Jose Gutierrez, MD, MPH


When we think of intracranial hemorrhage (ICH), we often think that deep-seated ICH tends to be caused by hypertension and that lobar ICH is suggestive of cerebral amyloid angiopathy. But,  many other unknown factors might influence the risk to develop ICH.  In this paper, Devan et al. obtained genome-wide genotype data for 791 ICH cases and 876 controls looking to quantify the heritability of ICH risk, ICH initial volume and 90-day mortality.  The author stratified the ICH in deep vs. lobar hemorrhage to evaluate the heritability of each ICH subtype. To further evaluate for confounding effects of known risk factors for these hemorrhage subtypes, the authors suppressed genes associated with ICH lobar volume (complement component receptor 1) and those associated with hypertension.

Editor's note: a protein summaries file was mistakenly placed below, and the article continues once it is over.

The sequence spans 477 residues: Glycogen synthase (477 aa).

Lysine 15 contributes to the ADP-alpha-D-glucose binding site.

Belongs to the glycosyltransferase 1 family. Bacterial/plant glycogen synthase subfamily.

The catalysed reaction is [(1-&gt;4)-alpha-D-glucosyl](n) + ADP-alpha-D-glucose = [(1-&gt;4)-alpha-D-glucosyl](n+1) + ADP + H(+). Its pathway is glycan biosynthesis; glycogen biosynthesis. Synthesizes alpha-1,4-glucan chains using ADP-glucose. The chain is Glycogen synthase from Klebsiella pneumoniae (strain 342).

They found a high heritability to ICH. Approximately 44% of ICH variance was accounted for by genetic differences between cases vs. groups; a higher proportion of the variance was attributable to non-APOE loci than to APOE loci. After stratifying by location (deep vs. lobar hemorrhage), non-APOE loci contributed to the variance seen in both types of ICH while APOE locus only contributed to lobar ICH. Suppressing the complement component receptor 1 did change minimally the total heritability of lobar and total ICH and suppressing loci associated with hypertension changed minimally the total and deep ICH. The results were less robust for volume and 90-day mortality. Only APOE focus was significantly associated with lobar ICH volume but not with deep or total ICH volumes. For 90-day mortality, 41% of heritability was found for non-APOE loci and 1 for APOE gene, both were not significant.

The results suggest that many other unknown factors might influence the risk of ICH. Understanding these factors may change our understanding of ICH pathophysiology and help us identify new ways to prevent and treat this devastating disease.